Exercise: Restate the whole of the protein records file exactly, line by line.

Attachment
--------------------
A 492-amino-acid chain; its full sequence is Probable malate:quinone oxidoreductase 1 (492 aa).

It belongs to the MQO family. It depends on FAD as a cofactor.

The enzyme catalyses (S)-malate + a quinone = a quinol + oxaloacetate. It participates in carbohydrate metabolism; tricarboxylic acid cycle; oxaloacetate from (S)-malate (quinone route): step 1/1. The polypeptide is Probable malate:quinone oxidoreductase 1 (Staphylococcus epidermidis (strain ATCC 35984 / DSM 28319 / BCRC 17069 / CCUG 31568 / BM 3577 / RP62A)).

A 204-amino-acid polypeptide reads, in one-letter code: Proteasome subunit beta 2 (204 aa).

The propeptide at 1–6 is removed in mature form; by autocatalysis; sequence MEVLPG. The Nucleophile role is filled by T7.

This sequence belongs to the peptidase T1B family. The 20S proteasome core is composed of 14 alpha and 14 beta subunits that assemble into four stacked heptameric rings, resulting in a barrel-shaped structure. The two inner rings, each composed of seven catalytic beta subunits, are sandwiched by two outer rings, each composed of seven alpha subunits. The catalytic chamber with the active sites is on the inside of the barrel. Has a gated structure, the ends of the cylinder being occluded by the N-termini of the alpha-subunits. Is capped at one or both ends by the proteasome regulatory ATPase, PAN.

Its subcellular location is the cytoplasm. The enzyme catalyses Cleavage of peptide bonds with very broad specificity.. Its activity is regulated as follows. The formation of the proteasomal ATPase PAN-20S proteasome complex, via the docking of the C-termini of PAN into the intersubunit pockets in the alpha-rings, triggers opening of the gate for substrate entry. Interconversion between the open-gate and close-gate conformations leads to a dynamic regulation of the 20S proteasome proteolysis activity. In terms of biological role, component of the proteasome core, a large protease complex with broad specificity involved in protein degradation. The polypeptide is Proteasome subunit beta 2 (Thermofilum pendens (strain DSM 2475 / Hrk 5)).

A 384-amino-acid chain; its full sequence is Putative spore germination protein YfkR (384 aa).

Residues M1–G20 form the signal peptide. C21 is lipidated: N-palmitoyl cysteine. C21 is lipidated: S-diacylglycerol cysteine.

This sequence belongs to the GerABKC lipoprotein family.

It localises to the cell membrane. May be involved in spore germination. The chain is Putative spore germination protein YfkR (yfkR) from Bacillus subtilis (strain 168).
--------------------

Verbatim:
A 492-amino-acid chain; its full sequence is Probable malate:quinone oxidoreductase 1 (492 aa).

It belongs to the MQO family. It depends on FAD as a cofactor.

The enzyme catalyses (S)-malate + a quinone = a quinol + oxaloacetate. It participates in carbohydrate metabolism; tricarboxylic acid cycle; oxaloacetate from (S)-malate (quinone route): step 1/1. The polypeptide is Probable malate:quinone oxidoreductase 1 (Staphylococcus epidermidis (strain ATCC 35984 / DSM 28319 / BCRC 17069 / CCUG 31568 / BM 3577 / RP62A)).

A 204-amino-acid polypeptide reads, in one-letter code: Proteasome subunit beta 2 (204 aa).

The propeptide at 1–6 is removed in mature form; by autocatalysis; sequence MEVLPG. The Nucleophile role is filled by T7.

This sequence belongs to the peptidase T1B family. The 20S proteasome core is composed of 14 alpha and 14 beta subunits that assemble into four stacked heptameric rings, resulting in a barrel-shaped structure. The two inner rings, each composed of seven catalytic beta subunits, are sandwiched by two outer rings, each composed of seven alpha subunits. The catalytic chamber with the active sites is on the inside of the barrel. Has a gated structure, the ends of the cylinder being occluded by the N-termini of the alpha-subunits. Is capped at one or both ends by the proteasome regulatory ATPase, PAN.

Its subcellular location is the cytoplasm. The enzyme catalyses Cleavage of peptide bonds with very broad specificity.. Its activity is regulated as follows. The formation of the proteasomal ATPase PAN-20S proteasome complex, via the docking of the C-termini of PAN into the intersubunit pockets in the alpha-rings, triggers opening of the gate for substrate entry. Interconversion between the open-gate and close-gate conformations leads to a dynamic regulation of the 20S proteasome proteolysis activity. In terms of biological role, component of the proteasome core, a large protease complex with broad specificity involved in protein degradation. The polypeptide is Proteasome subunit beta 2 (Thermofilum pendens (strain DSM 2475 / Hrk 5)).

A 384-amino-acid chain; its full sequence is Putative spore germination protein YfkR (384 aa).

Residues M1–G20 form the signal peptide. C21 is lipidated: N-palmitoyl cysteine. C21 is lipidated: S-diacylglycerol cysteine.

This sequence belongs to the GerABKC lipoprotein family.

It localises to the cell membrane. May be involved in spore germination. The chain is Putative spore germination protein YfkR (yfkR) from Bacillus subtilis (strain 168).